Journal Cover
Information Technology and Libraries
Journal Prestige (SJR): 0.637
Citation Impact (citeScore): 1
Number of Followers: 799  

  This is an Open Access Journal Open Access journal
ISSN (Print) 0730-9295 - ISSN (Online) 2163-5226
Published by Boston College Homepage  [8 journals]
  • Letter from the Editor (December 2019)

    • Authors: Ken Varnum
      Pages: 1 - 1
      Abstract: On the international impact and importance of an open access library technology journal.
      PubDate: 2019-12-16
      DOI: 10.6017/ital.v38i4.11923
      Issue No: Vol. 38, No. 4 (2019)
       
  • Joining Together

    • Authors: Emily Morton-Owens
      Pages: 2 - 3
      Abstract: President's column about LITA as a welcoming organization and the hope that it will continue under Core.
      PubDate: 2019-12-16
      DOI: 10.6017/ital.v38i4.11905
      Issue No: Vol. 38, No. 4 (2019)
       
  • Virtual Reality

    • Authors: Breanne Kirsch
      Pages: 4 - 5
      Abstract: During the 2019 EDUCAUSE Annual Conference, a large proportion of programs were about virtual reality. This article discusses how virtual reality could be used in libraries and how some institutions are creating VR content.
      PubDate: 2019-12-16
      DOI: 10.6017/ital.v38i4.11847
      Issue No: Vol. 38, No. 4 (2019)
       
  • VR Hackfest

    • Authors: Chris Markman, M Hess, Dan Lou, Anh Nguyen
      Pages: 6 - 13
      Abstract: We built the future of the web — today! Our four-person eLibrary team designed an afternoon workshop and corresponding network-connected public exhibit centered around two cutting-edge internet technologies: IPFS and A-Frame.
      PubDate: 2019-12-16
      DOI: 10.6017/ital.v38i4.11877
      Issue No: Vol. 38, No. 4 (2019)
       
  • HathiTrust as a Data Source for Researching Early Nineteenth-Century
           Library Collections

    • Authors: Julia Bauder
      Pages: 14 - 24
      Abstract: An intriguing new opportunity for research into the nineteenth-century history of print culture, libraries, and local communities is performing full-text analyses on the corpus of books held by a specific library or group of libraries. Creating corpora using books that are known to have been owned by a given library at a given point in time is potentially feasible because digitized records of the books in several hundred nineteenth-century library collections are available in the form of scanned book catalogs: a book or pamphlet listing all of the books available in a particular library. However, there are two potential problems with using those book catalogs to create corpora. First, it is not clear whether most or all of the books that were in these collections have been digitized. Second, the prospect of identifying the digital representations of the books listed in the catalogs is daunting, given the diversity of cataloging practices at the time. This article will report on progress towards developing an automated method to match entries in early nineteenth-century book catalogs with digitized versions of those books, and will also provide estimates of the fractions of the library holdings that have been digitized and made available in the Google Books/HathiTrust corpus.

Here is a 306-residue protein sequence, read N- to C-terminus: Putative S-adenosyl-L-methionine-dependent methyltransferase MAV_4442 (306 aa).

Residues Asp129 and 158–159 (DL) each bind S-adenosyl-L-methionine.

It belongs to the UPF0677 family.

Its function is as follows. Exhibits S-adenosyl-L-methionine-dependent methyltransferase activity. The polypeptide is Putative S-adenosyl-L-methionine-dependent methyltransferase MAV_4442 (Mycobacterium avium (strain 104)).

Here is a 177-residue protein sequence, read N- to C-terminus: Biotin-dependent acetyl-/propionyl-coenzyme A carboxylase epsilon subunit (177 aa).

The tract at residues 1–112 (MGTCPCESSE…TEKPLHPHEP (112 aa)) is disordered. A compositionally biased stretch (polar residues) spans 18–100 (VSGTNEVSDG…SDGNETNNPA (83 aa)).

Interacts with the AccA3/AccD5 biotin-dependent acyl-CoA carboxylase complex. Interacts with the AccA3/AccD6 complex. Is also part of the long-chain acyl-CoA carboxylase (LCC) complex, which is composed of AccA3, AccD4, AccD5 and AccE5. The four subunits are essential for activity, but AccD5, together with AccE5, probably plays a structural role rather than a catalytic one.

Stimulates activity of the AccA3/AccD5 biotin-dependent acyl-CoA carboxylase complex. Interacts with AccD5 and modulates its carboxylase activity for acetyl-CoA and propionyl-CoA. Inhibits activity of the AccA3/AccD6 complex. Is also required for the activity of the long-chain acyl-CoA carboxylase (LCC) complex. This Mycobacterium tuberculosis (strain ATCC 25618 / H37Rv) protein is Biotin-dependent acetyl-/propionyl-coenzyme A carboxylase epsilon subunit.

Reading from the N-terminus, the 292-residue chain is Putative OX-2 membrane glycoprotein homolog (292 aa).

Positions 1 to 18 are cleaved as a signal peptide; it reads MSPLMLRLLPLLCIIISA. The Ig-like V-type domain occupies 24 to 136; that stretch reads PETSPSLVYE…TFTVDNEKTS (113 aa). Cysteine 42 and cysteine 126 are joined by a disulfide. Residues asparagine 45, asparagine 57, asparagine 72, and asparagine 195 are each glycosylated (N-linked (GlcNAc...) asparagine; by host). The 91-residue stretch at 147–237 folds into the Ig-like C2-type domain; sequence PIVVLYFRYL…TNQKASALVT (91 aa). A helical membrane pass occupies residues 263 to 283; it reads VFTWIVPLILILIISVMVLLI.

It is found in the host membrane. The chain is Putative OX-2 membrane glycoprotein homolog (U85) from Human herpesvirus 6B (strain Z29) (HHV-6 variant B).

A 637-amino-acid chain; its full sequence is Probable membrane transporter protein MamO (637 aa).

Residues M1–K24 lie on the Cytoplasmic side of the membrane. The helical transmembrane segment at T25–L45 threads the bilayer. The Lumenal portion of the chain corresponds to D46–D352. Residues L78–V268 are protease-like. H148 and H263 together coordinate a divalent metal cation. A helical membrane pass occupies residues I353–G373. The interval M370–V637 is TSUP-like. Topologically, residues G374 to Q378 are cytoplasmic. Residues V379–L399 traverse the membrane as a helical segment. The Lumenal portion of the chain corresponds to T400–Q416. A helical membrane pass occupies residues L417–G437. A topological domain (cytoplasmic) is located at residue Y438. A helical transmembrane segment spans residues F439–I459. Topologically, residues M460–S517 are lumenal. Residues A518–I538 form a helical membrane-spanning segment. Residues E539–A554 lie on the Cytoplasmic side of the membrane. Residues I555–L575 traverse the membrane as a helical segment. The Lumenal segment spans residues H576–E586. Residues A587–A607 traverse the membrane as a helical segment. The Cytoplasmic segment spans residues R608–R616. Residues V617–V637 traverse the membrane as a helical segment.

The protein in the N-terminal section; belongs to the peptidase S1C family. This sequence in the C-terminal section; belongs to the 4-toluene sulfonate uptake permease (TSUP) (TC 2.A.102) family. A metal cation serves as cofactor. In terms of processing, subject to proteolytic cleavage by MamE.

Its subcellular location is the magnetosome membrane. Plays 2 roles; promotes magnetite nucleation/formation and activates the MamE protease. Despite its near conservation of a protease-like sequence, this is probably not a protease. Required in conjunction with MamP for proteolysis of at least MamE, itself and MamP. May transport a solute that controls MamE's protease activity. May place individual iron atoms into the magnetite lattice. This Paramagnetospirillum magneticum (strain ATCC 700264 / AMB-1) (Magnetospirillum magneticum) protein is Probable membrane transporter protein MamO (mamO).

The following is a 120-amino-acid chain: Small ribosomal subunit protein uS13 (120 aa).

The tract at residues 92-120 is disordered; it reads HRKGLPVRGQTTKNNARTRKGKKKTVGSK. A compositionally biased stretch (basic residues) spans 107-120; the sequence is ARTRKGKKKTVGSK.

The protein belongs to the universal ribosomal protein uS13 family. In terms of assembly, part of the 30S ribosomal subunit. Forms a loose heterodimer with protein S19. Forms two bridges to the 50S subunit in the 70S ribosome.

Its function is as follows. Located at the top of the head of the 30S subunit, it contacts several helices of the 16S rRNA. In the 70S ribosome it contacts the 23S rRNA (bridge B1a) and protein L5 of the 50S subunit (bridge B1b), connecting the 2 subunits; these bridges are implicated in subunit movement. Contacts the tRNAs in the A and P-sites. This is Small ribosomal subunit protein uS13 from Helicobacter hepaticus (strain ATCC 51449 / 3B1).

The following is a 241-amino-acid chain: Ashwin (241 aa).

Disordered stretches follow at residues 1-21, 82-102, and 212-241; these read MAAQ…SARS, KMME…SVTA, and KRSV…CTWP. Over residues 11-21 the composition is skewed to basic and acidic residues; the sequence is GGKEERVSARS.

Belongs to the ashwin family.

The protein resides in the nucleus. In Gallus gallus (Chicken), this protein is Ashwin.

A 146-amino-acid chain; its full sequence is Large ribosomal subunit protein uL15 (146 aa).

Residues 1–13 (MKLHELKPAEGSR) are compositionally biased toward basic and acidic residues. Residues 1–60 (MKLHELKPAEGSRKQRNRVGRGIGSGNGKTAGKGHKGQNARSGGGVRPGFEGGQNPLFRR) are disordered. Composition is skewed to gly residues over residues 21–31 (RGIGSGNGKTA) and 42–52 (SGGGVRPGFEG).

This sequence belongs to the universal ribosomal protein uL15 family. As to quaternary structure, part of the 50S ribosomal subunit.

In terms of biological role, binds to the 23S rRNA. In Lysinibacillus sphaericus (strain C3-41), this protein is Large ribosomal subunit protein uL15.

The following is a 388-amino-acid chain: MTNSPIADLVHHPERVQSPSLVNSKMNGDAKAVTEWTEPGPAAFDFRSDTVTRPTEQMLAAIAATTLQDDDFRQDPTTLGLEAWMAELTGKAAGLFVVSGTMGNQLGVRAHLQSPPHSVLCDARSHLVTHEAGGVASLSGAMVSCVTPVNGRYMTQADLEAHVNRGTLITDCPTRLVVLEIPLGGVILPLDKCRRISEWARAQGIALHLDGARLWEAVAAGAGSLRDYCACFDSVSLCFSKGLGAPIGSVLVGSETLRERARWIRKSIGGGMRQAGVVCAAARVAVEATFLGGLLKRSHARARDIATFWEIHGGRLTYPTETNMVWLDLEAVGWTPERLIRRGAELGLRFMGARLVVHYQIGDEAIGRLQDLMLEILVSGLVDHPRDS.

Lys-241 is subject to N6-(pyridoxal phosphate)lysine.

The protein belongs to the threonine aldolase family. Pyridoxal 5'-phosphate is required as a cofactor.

PubDate: 2019-12-16
      DOI: 10.6017/ital.v38i4.11251
      Issue No: Vol. 38, No. 4 (2019)
       
  • Challenges and Strategies for Educational Virtual Reality

    • Authors: Matt Cook, Zack Lischer-Katz, Nathan Hall, Juliet Hardesty, Jennifer Johnson, Robert McDonald, Tara Carlisle
      Pages: 25 - 48
      Abstract: Virtual reality (VR) is a rich visualization and analytic platform that furthers the library’s mission of providing access to all forms of information and supporting pedagogy and scholarship across disciplines. Academic libraries are increasingly adopting VR technology for a variety of research and teaching purposes, which include providing enhanced access to digital collections, offering new research tools, and constructing new immersive learning environments for students. This trend suggests that positive technological innovation is flourishing in libraries, but there remains a lack of clear guidance in the library community on how to introduce these technologies in effective ways and make them sustainable within different types of institutions. In June 2018, the University of Oklahoma hosted the second of three forums on the use of 3D and VR for visualization and analysis in academic libraries, as part of the project Developing Library Strategy for 3D and Virtual Reality Collection Development and Reuse(LIB3DVR), funded by a grant from the Institute of Museum and Library Services. This qualitative study invited experts from a range of disciplines and sectors to identify common challenges in the visualization and analysis of 3D data, and the management of VR programs, for the purpose of developing a national library strategy.